I was recently tagged by Stick in a blog post of his, himself also being tagged by another blogger, and the chain seems to go on and on from there. Bushcraft seems to have become a somewhat mainstream topic/hobby, thanks in no small part to the many survival-type TV shows. I don't even think I need to list examples, nor do I bother to watch most of these shows. But I do need to clarify my opinions of Bushcraft before I answer the question at hand, which is what my three favorite Bushcraft items are.
As the son of a US army veteran who was enlisted for over 20 years, from an early age I was taught survival knowledge by my father because I have always had an interest in the outdoors and nature. The older I got, the more advanced information my father passed down to me, along with field manuals from the military on the subject to read. Back in the 80's and 90's I never heard the term "Bushcraft," but then again I was more of a lone wolf when it came to going out into the woods to put what I had learned to use. Sure, I went camping and backpacking with friends back then, but it was mostly car camping and traditional backpacking, so there was hardly any emphasis on the survival or primitive knowledge aspects when I was with others outdoors.
Then about 5 years ago or so, as I looked to further my skills (and sharpen ones I already had) by researching/reading online, I discovered two survival experts and their respective TV shows that I enjoyed watching and also learned from. One was Ray Mears, the other was Les Stroud, and their TV shows as far as I am concerned (or that I am aware of), are the exception in this genre when it comes to both artistic merit and actual providing solid survival skills. I highly recommend their work.
Yet one of them (Mr. Mears) used/uses a word I was not familiar with, and used it quite a lot: Bushcraft. I like Mears' shows and his personality, so I looked into Bushcraft more online. Long story short: what I found out is that a lot of people that are into Bushcraft are nothing like Mears or Stroud. If you are into nature/camping/backpacking and want to learn more about Bushcraft, I suggest you stay away from most of what constitutes the online Bushcraft community. Or if you must check it out for yourself, or are already a part of that community, take everything with a grain of salt and have a healthy amount of skepticism.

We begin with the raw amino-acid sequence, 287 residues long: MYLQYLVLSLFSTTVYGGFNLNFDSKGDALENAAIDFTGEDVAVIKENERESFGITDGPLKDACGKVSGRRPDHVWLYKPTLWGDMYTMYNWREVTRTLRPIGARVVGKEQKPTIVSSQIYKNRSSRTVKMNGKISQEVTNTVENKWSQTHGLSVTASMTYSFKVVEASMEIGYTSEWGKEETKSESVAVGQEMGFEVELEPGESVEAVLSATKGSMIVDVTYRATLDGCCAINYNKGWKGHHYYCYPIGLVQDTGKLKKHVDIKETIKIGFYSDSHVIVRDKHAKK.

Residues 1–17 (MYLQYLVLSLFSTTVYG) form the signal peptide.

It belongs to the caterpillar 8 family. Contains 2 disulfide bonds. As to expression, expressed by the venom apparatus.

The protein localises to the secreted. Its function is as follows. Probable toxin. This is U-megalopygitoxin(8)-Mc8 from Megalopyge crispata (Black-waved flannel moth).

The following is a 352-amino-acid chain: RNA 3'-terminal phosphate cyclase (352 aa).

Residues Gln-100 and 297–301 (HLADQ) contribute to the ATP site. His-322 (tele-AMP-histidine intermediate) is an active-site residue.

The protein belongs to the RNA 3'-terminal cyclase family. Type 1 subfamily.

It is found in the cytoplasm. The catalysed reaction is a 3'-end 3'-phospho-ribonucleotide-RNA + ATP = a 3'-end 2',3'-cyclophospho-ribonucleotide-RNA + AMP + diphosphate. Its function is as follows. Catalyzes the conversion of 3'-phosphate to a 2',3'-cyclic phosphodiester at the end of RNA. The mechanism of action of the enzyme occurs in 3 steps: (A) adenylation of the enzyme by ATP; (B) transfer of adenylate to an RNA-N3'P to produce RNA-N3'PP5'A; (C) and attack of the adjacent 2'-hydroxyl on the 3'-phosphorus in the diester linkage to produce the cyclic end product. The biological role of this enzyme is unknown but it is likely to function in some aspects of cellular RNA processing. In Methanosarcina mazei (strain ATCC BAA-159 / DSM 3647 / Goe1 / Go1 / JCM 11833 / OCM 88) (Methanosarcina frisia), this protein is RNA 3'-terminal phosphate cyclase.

There are a lot of people that lack an identity and think that taking pictures of their knife/axe collection and/or pictures of them in front of a campfire (that is less than a mile from their car) will fill that void. It's reminisent of live action role playing, or like wearing a lot of TapouT and/or MMA t-shirts but doing little or no actual martial arts training. Which is fine, really it is, and I have no problem with people that do so...until they start pretending like they are experts or know-it-alls on the subject rather than casual fans or hobbyists. Be honest and humble, people.
There are plenty of good books and documentaries you can find on the subject of "thriving in the natural environment" (as wikipedia states about Bushcraft), and primitive survival skills (e.g. firestarting, shelter building, gathering, fishing, etc.) that you can learn on your own and just get out there and do it in the wilderness. If you are interested in these things and want to learn more, please respect nature, too--you don't need to chop down a bunch of trees to build a shelter for one night, for example. And of course be safe. Knives, axes, and fire can all be very dangerous and should be treated accordingly with care and your full attention.